Article by Southern Cross University Business lecturer Dr Silvia Nelson
The common wisdom is that incentives and bonuses improve performance and get better results for organisations. Intuitively, this makes sense, as we all feel that an extra effort deserves an extra reward. Just ask anyone in most workplaces if they are prepared to do a little more for a bit more reward, which could be in the form of time off, performance bonus payment or longer-term incentive payment, or even a gift or credit. Almost everyone will say, Yes, of course! And the justification, if one is required, is that the harder you work or the more sales you make the more reward you should receive.
30 or 40 years ago in Australia, bonus systems were normal in manufacturing industries, where the more items the operator produced in a shift, the more monetary reward was available. The Production Bonus was enshrined in awards and sanctified in practice! However, the reality was that the production bonus system led to an increase in defects and less regard for customer quality requirements. It also led to unsafe working practices, including removing machine guards which slowed down production. Many accidents were attributable to such practices as well as other corner-cutting and time-saving practices. But the flawed thinking behind the production bonus system has continued into our modern industries such as banking and finance and occupations such as salespersons and service operators.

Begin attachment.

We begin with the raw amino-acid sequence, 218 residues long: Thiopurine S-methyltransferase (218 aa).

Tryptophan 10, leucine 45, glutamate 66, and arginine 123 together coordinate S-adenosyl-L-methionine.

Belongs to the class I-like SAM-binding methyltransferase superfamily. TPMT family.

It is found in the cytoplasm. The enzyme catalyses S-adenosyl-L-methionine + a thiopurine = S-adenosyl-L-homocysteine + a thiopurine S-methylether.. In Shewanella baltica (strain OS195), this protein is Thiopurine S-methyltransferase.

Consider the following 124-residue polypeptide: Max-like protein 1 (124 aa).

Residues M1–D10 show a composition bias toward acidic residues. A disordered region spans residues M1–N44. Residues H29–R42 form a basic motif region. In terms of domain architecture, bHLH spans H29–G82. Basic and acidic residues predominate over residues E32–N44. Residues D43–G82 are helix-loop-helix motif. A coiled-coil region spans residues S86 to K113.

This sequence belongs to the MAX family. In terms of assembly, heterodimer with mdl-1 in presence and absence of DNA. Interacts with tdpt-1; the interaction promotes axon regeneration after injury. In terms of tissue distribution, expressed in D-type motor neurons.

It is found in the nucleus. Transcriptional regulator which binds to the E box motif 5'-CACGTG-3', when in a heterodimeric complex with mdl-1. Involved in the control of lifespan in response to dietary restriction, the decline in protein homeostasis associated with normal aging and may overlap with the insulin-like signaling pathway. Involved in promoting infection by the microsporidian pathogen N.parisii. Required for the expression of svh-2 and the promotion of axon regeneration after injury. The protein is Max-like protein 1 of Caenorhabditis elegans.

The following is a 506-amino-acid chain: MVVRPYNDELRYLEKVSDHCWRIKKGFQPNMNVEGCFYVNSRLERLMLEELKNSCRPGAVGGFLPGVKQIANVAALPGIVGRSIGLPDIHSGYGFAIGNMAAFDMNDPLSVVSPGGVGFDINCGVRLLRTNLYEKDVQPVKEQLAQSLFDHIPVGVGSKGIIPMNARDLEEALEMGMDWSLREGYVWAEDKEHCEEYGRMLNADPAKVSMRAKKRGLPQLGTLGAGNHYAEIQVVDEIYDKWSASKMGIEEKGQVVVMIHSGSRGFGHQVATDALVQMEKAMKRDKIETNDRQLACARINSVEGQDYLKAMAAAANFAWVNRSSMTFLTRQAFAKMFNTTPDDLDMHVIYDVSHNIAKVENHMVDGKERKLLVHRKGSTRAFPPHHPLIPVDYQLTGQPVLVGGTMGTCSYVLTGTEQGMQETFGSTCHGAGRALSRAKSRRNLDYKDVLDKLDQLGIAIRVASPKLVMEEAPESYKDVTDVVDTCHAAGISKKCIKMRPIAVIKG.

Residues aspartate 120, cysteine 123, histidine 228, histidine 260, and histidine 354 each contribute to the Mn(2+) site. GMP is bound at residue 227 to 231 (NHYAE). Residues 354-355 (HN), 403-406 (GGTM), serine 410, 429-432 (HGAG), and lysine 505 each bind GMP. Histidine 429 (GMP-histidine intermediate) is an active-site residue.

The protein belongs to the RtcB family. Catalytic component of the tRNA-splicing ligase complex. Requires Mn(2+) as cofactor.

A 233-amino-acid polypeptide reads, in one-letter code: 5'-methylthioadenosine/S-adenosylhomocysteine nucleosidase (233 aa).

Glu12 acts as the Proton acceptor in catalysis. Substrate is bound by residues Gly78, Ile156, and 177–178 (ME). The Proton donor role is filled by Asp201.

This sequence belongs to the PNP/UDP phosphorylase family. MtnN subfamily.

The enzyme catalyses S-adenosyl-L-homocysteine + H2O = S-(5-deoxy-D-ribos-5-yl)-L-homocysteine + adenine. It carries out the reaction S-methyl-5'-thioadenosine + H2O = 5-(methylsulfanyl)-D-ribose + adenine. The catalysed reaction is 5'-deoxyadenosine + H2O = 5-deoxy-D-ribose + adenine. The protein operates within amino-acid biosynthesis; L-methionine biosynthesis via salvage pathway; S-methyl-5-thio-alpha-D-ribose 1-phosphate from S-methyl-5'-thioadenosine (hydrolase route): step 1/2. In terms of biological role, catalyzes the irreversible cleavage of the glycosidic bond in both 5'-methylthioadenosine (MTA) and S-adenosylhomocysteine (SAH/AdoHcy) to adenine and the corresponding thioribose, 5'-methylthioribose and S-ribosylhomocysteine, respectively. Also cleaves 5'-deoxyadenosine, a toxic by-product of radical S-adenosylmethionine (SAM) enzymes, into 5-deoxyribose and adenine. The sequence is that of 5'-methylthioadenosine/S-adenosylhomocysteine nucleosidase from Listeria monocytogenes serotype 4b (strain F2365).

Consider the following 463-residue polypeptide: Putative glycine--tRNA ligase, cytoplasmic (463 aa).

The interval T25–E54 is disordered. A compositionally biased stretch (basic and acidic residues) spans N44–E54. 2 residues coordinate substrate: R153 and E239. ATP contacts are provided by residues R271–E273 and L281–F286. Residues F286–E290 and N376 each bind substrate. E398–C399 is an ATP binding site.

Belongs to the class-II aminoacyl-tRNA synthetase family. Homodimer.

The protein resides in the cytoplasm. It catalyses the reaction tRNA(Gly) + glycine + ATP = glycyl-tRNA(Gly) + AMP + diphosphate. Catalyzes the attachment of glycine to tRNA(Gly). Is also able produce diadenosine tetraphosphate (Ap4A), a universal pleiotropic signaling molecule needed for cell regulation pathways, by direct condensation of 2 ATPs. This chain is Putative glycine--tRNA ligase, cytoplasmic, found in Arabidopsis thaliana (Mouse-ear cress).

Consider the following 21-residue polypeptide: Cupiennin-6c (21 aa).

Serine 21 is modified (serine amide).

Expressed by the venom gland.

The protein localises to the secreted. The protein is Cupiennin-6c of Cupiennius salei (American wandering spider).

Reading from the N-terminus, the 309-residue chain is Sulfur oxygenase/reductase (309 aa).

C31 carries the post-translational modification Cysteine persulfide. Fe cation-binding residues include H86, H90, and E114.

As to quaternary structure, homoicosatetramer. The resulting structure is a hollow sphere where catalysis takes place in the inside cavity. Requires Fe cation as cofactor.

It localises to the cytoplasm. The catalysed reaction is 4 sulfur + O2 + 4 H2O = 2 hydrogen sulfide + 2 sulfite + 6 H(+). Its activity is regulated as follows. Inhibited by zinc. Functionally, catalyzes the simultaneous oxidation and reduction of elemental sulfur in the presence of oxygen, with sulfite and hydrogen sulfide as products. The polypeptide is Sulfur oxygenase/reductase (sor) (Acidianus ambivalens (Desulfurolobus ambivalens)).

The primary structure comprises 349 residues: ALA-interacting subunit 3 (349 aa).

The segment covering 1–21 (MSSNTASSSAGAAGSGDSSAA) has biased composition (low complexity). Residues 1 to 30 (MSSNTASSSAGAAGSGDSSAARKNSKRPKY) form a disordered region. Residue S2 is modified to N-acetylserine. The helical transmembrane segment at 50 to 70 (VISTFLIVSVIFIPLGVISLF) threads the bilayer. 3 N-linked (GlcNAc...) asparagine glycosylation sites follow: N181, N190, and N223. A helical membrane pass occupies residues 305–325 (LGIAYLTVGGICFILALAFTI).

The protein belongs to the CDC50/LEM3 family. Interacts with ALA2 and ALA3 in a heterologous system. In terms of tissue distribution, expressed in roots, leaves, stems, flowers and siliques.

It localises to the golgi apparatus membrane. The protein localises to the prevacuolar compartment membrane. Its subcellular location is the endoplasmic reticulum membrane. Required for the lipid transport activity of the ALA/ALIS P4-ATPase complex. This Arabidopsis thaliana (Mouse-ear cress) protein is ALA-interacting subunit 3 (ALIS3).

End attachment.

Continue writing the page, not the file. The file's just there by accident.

I worked for many years in management roles in the banking industry in Brazil and witnessed the impact of petty corruption on organisational behaviour. In Australia, the banking and insurance industry have embraced systems of incentives with great gusto and many of our executives are paid obscene levels of salary plus bonuses that are not even clearly related to organisational performance. The Royal Commission into Banking and Finance has exposed the downside of this approach, as the outcomes have been staggeringly disastrous. Greed has been unleashed and the consequences will remain with us for generations. How then do we regain integrity in our business communities?
I believe that the Human Resource Management function is critical to rebuilding the ethical fabric of our business communities. Our business leaders and business owners must enlist HRM professionals who understand the dynamics of building ethical organisational cultures to help restore honesty and integrity both within organisations and between organisations and the broader community. Financial integrity and organisational honesty depend upon the judgement of right and wrong actions at all levels of an organisation. HRM professionals can assist organisational leadership to strengthen the human and ethical dimensions of the major business challenges facing us today - and the answer will not lie with more incentives and bonuses!
This article originally appeared in the Business Insight section of the Gold Coast Bulletin newspaper on 03/11/2018 and is for general information purposes only.
Media contact: Jessica Nelson 0417288794 or email@example.com